It is hard to miss McLane Stadium from I-35. The building’s hulking mass, sited so close that it literally looms over the freeway, makes a big impression among the profusion of gas station, fast food, and roadway signs that are otherwise the only indication that you have left the Texas prairie and are now passing through Waco. Even at the speed of traffic it is clear that what’s happening here is more than just the construction of a new college football stadium for the Baylor Bears—here is the making of a civic icon.
“It’s a huge billboard for the university and for Waco,” said Jeff Spears, a principal at Populous, the Kansas City–headquartered architecture firm that designed the stadium. Indeed, the city demonstrated its commitment to the venture by approving $35 million in tax increment financing to help the private university fund its $260 million stadium. “I don’t think you would consider Waco a college town, but I think they’re heading that way,” continued Spears. “With Baylor’s recent success with football, the community is getting behind it.”
Jeff Spears; Courtesy Populous
In addition to this monetary show of town-gown fellow feeling, the design of McLane Stadium goes a long way toward improving connectivity both between the campus and its football program, as well as between the city and the university. In addition to being on the east side of I-35, the site (which was briefly considered for the George W. Bush Presidential Library before SMU took the honor) is on the north bank of the Brazos River. It links to the Baylor campus, on the south bank, via a pedestrian bridge. As a replacement for Floyd Casey Stadium, which is some two miles away from campus, the new stadium will make it easier for students without wheels to get to games. Also on site is the Baylor Basin, a harbor with boat slips perfect for a new form of water-borne tailgating. The project has also incited Waco to consider a $180 million riverfront development project that could tie into the stadium and help break down the “Baylor Wall,” another name for I-35, which separates the campus from the city center.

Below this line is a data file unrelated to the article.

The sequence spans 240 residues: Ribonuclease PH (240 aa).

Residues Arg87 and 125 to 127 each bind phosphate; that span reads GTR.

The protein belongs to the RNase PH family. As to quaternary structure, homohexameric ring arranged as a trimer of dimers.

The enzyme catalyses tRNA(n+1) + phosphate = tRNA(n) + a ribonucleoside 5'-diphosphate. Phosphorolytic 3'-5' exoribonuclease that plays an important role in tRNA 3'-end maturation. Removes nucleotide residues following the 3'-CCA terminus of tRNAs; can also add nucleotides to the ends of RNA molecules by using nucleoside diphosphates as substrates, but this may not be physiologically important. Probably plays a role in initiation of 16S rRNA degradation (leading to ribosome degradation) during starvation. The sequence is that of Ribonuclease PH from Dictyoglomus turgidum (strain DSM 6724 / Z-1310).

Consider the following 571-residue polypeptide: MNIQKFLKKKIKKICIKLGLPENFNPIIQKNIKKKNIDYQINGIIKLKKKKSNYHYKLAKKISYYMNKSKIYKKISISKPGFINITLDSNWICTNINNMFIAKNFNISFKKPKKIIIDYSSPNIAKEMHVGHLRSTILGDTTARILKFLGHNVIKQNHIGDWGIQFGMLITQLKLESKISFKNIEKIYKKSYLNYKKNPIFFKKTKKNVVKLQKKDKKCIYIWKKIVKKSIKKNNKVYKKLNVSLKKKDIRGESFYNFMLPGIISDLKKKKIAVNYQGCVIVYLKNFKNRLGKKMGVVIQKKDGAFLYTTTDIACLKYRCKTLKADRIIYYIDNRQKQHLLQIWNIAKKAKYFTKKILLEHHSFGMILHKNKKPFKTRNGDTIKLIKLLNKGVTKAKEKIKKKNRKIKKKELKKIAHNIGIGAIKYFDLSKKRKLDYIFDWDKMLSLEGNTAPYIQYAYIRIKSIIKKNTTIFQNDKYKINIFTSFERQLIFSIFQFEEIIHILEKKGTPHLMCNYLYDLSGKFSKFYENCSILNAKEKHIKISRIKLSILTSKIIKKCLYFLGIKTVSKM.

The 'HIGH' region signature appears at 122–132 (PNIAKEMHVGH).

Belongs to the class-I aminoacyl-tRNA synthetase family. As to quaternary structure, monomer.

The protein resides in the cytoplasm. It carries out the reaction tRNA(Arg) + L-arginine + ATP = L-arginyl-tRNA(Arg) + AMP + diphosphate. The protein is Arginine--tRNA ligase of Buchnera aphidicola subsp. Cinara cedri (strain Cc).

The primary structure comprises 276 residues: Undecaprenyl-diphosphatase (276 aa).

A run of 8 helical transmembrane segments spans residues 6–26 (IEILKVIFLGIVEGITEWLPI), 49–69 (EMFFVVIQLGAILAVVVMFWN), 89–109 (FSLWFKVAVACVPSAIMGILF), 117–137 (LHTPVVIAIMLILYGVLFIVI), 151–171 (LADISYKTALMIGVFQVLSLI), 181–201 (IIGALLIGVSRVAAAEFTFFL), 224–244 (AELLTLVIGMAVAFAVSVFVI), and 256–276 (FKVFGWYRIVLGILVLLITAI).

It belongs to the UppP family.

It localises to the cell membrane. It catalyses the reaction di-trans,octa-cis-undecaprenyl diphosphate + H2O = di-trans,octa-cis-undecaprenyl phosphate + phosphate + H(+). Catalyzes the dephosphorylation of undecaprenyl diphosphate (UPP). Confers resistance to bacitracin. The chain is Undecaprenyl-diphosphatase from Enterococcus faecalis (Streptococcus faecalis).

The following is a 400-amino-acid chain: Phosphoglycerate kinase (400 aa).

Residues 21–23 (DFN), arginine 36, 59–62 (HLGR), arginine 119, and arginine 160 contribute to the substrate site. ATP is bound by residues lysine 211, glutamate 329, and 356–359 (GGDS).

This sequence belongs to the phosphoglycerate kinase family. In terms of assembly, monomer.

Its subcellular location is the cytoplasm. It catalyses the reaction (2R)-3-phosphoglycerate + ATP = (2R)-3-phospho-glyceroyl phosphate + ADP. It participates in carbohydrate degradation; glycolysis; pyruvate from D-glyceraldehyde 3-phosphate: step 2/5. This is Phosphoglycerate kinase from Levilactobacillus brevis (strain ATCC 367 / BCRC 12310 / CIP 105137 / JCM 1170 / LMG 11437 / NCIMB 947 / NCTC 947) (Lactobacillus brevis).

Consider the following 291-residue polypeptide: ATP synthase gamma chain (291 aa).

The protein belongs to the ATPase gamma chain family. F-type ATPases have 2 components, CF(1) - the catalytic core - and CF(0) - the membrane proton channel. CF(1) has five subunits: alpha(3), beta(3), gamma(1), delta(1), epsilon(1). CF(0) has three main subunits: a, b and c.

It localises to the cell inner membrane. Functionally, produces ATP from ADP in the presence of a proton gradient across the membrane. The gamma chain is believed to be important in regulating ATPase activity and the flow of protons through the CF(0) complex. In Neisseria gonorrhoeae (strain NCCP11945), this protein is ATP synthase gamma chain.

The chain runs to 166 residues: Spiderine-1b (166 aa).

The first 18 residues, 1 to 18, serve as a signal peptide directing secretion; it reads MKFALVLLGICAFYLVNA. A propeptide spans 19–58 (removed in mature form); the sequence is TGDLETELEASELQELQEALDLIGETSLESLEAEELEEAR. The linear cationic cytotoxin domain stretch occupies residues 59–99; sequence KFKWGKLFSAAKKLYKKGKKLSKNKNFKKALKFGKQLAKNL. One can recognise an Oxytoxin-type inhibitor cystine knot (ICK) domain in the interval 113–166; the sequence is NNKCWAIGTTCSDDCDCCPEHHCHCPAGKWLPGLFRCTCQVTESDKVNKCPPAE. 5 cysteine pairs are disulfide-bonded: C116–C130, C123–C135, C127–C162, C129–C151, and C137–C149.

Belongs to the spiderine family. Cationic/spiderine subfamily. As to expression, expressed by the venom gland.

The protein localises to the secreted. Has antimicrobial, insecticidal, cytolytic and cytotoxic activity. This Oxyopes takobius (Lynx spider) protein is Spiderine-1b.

As big as it looks from the freeway, at 43,000 seats McLane Stadium is intimate compared to the 80,000-seat-and-up stadia that are home to much of the Bears’ competition. The stadium’s three tiers keep the seats close to the field. A canopy—held 135 feet in the air and cantilevering up to 95 feet out on 42-inch-diameter steel pipe columns—provides shade for hot September games as well as sound amplification to increase the intimidation factor. Horseshoe-shaped in plan, the poured-in-place concrete seating bowl opens up to the south, creating a view corridor to Baylor’s idyllic campus.
Construction is expected to be complete by August 1, well before the first home game of the year on August 31.